ductile iron pipe design

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  • 2 0 1 3 E D I T I O N

    DUCTILE IRON PIPE DESIGN

    FOR FIRE PROTECTION, WATER & WASTEWATERNSF

    Certified toANSI/NSF 61

    3"-64"

  • DUCTILE IRON PIPE DESIGNNSF

    Certified toANSI/NSF 61

    P 2866.

    DIP.

    PIPE

    2 0 1 3 E D I T I O N

    REVISED 10.13U.S. PIPE AND FOUNDRY CO. DUCTILE IRON PIPE DESIGN BRO-001

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  • Ductile Iron is a high strength, tough material used in water and wastewater systems in all 50 states of the United States and in many other areas of the world. Continuous testing and field experience have brought the production and use of Ductile Iron pipe to maturity.

    Although Ductile Iron is chemically akin to gray iron of low phosphorous content, there are significant differences. Ductile Iron must have a low sulfur content, requiring a desulfurizingtreatment when the base metal is melted in a conventional cupola. After this, magnesium isadded, which in turn is followed by a post-inoculation treatment with a silicon base alloy. Theseprocess steps cause a profound change in the manner that the carbon, as a graphite, is formedduring the freezing of the iron. Instead of the interlaced flake form found in gray iron, thegraphite develops myriads of isolated spheroids. The matrix becomes relatively continuous, thereby greatly increasing the strength, ductility and impact resistance of the metal.

    From the standpoint of mechanical properties, Ductile Iron more nearly resembles steel than grayiron. Ductile Iron has a modulus of elasticity of approximately 24 million psi.

    Long-term experience and exhaustive research have clearly established the excellent corrosionresistance of gray cast iron, and in normal environments, it serves indefinitely without specialcorrosion protection. The fact is well known that in more than 570 utilities in North America, cast iron pipe has served continuously for over a century. The development and use of DuctileIron pipe made it possible to evaluate its service characteristics as compared to gray iron pipeand it has been confirmed that its corrosion resistance is equal to or greater than the excellentresistance of gray iron pipe. It has also been learned through both laboratory testing and fieldexperience that Ductile Iron is far less susceptible to structural failure resulting from corrosionattack than is gray iron.

    Ductile Iron Pipe Research Association (DIPRA) published a proven environmental evaluation system which allows engineers and utilities to determine areas of required external protection for cast gray iron pipe. Knowledge of the comparative corrosion resistance of Ductile Iron pipemakes it proper to apply the same environmental evaluation procedures to this material.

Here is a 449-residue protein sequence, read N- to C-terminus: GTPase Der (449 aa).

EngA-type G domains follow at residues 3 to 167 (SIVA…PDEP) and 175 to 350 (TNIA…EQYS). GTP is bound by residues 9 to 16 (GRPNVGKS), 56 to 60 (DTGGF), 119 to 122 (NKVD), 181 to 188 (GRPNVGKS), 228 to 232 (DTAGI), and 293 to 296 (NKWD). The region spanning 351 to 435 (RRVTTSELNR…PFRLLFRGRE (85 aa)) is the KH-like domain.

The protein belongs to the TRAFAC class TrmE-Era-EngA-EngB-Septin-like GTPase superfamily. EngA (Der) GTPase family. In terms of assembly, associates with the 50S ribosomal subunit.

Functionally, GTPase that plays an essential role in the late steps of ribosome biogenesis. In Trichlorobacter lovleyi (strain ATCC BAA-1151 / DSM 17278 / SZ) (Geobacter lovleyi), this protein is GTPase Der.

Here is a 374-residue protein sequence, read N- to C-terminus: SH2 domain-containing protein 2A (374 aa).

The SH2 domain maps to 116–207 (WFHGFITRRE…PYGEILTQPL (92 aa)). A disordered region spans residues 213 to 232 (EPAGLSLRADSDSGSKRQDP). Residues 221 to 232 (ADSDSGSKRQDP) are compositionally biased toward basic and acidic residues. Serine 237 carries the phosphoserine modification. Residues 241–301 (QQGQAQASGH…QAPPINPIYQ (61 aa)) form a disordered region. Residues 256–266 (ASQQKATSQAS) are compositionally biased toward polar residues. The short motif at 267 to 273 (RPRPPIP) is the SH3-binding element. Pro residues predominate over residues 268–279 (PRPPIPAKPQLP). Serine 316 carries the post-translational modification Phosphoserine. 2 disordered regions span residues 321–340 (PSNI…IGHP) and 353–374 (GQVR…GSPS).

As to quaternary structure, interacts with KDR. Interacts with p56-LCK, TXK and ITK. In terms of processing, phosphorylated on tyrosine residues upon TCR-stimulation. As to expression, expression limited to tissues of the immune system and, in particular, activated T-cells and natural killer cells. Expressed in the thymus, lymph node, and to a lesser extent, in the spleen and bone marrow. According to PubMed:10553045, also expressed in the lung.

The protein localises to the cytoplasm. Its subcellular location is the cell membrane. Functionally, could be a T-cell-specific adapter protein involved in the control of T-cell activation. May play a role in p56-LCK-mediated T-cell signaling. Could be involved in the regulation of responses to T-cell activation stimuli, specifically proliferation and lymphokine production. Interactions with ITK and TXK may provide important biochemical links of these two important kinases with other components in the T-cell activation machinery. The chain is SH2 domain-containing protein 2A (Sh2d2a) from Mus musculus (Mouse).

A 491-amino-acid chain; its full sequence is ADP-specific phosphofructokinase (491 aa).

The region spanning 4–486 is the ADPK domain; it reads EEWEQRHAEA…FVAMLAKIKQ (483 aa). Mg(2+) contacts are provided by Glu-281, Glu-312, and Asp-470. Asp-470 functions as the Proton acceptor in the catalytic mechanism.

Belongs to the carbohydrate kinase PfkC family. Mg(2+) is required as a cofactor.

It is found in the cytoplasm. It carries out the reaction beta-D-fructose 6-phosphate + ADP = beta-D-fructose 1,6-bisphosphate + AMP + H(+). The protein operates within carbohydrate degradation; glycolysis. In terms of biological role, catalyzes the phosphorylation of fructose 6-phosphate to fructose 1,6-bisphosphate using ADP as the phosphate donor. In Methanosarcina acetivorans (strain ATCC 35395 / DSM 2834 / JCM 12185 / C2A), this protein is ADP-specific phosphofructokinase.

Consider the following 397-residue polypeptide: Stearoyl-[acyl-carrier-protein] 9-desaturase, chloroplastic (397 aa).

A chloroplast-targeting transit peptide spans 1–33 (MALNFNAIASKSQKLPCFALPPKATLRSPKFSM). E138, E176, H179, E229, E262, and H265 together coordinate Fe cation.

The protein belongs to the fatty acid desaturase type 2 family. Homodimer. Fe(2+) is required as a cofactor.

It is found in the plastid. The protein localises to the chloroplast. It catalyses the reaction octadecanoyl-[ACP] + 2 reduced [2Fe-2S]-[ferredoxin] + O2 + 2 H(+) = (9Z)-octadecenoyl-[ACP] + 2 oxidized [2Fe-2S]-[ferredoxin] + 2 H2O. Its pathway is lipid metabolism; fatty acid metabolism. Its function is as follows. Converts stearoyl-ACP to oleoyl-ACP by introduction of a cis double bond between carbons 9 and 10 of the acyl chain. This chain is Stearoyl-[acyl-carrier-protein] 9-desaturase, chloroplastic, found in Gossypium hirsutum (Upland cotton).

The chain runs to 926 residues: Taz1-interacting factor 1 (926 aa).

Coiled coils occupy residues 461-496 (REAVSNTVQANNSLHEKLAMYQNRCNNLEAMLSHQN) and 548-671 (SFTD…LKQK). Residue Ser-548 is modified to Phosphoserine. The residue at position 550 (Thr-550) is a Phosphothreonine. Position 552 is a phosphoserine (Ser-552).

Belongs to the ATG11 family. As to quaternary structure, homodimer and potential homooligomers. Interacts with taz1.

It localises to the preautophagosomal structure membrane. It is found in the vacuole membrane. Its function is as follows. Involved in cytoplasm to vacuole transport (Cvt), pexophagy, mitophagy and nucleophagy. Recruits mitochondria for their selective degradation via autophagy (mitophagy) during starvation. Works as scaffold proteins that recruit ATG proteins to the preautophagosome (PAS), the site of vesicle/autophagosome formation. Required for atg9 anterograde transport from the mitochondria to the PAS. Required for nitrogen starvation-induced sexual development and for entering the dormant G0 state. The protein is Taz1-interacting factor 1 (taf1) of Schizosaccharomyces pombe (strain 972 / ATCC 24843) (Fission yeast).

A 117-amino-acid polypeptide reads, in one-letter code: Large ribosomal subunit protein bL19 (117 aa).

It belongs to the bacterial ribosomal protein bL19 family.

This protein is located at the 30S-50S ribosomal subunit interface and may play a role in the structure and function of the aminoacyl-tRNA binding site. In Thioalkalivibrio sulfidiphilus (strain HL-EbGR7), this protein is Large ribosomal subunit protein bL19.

Since years of experience had established that corrosion protection of iron pipe cannot be provided,or even significantly enhanced, by merely increasing pipe wall thickness, DIPRA discovered thatloose polyethylene encasement provided excellent protection against soil corrosion as well as straydirect current. This material provides the same complete protection for Ductile Iron as for gray ironpipe. DIPRA has recommended polyethylene encasement for thousands of miles of gray and DuctileIron pipe in severely corrosive soil areas. Polyethylene encasement has been proven to be anextremely effective and economical corrosion protection system.

    NOTE: If specifiers and users believe that corrosivesoils will be encountered where our products are tobe installed, please refer to ANSI/AWWA C105/A21.5Polyethylene Encasement for Ductile Pipe Systems,for proper external protection procedures.

    Design methods conform to ANSI/AWWAC150/A21.50.

    The mechanical properties of U.S. Ductile Ironpipe conform to ANSI/AWWA C151/A21.51.

    ANSI /AWWA Standards

    DUCTILE IRON PIPE DESIGNNSF

    Certified toANSI/NSF 61

    P 3866.

    DIP.

    PIPE

    2 0 1 3 E D I T I O N

    REVISED 10.13U.S. PIPE AND FOUNDRY CO. DUCTILE IRON PIPE DESIGN BRO-001

    Ductile Iron Pipe

  • In 1971, ANSI Standards Committee A21, under the sponsorship of AWWA, NEWWA, AGA and ASTM (the Committee responsible for the current revision of ANSI/AWWA C150/A21.50)developed ANSI/AWWA C105/A21.5 - Polyethylene Encasement for Ductile Pipe Systems,which provides details on material and installation and incorporates DIPRAs 1968 evaluation procedure as an appendix.

    Corrosion resistance data, extensive field service experience and accurate soil evaluation, together with proven corrosion prevention using polyethylene encasement, have demonstrated the correctness of the revision of ANSI/AWWA C150/A21.50. Designers may now approach anyknown set of field conditions with confidence in the knowledge that properly designed andinstalled Ductile Iron pipe will not fail because of corrosion.